Another advantage of Switzerland’s small size is that if you’re planning a trip to Europe, you can easily combine Switzerland with another country. Switzerland borders France, Germany, Liechtenstein (technically a principality of Switzerland), Austria, and Italy. Have fun exploring!
As an aside, the Swiss perspective of distance is completely different from my American one. For example, some people in David’s immediate family don’t come to see us very often because we live “too far away”. AHEM. We live 30 minutes away, at most… The *face palm* has been my go-to reaction to this mentality.
Well, there you have it! To an outsider, Switzerland may be a small step; but to most Swiss, this small step is more like a giant leap!
In my post on Emblematic Exports, I mentioned some yummies that Switzerland produces. But really, Switzerland has more than just Emmental cheese and Toblerone, Lindt, and Nestle (Cailler) chocolates. That’s just what it frequently exports.
Since I’m more a fan of sweet, you get a post solely about Swiss chocolate!
So you know Toblerone, Lindt, and Nestle already! Let’s look at other brands that the Swiss know and love.
Favarger. Geneva-based. The Aveline is their “undisputed specialty”.
Frey. Owned by the Migros grocery store chain and sold only in their stores. I learned that Frey is the leading Swiss chocolate manufacturer!
Suchard. Originally from Neuchatel. The name still lives on at Wodey Suchard, the oldest confectionery in Switzerland.
Villars. Known for their good chocolate but especially for their collectible gift boxes.
You’d think it’d be easy. Walk in to the bank. Tell them you have some money. Sign up for an account.
Sorry, not that simple.
First of all, walk in to the bank. What bank?? There are so many choices! Credit Suisse? Raiffaisen? A cantonal bank? A local bank? The post office? Because yes, the post office is (among other things) a bank. Go figure.
Second, for those of you who want one of those anonymous accounts… sorry, they don’t exist anymore! Banks know the identity of every one of their customers. But they won’t reveal your identify without your consent, so there’s still that…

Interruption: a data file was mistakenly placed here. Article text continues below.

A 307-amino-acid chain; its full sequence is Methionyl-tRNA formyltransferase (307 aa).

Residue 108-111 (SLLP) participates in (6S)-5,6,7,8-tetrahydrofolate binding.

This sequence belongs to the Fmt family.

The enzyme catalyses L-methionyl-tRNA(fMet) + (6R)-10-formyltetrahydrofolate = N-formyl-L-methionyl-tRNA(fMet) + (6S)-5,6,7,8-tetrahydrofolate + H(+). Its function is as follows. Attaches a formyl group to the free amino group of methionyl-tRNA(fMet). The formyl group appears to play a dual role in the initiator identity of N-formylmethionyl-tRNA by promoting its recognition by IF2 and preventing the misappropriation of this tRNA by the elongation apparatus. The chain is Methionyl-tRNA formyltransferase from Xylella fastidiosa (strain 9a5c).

Ok, so, you walk in to the bank to open an account. You tell them you have some money. Before you can open an account, they want to make sure you are a solid investment. They will ask for proof that you have money. That you have enough money to be worth their while. And they will verify that your moolah comes from an honest source.
Let’s say your money is good. If you are American, chances are you still won’t be able to open an account easily. Why, you ask?
“As Swiss bank accounts for US citizens require additional administrative work, many banks prefer to open these accounts only when large sums of money are involved.” Source
Unless you have large sums of money, forget it.
And Switzerland is even getting stricter with American account holders. This Time article from December 2013 explores some account closings… because the account owners were American. There is a lot of political and administrative back story to this. If you’re interested, I’d suggest you read the article!
Today we’re talking alcohol; Switzerland produces its own selection of wine, beer, and liqueur. The Swiss Germans are more in to beer and Swiss French more in to wine. These preferences have their roots in the culture differences of these two groups. As I have a preference for wine over beer, I guess I’m in the right part. My apartment, in Francophone Switzerland, even looks out over a vineyard.
But instead of looking at Swiss alcohol in general, I’d like to talk about a specific place I appreciate: La Cave des Bouquetins (website in French or German only).
This family-owned winery was founded by the late Dr. Henry Wuilloud. After his fatal mountaineering accident, his two children decided to continue the family business. Dr. Wuilloud’s son Romain (one of my hubby’s army buddies) tends the vineyards and the doctor’s daughter Isaline makes the wine with competence and passion.
They have, hands down, my favorite whites. Especially their sweeter Arvine and their special Plant Wine (dessert wine, currently sold out).
You can go in and taste their wines every Saturday morning from 10am to noon. I’d recommend it if you’re ever in Sion.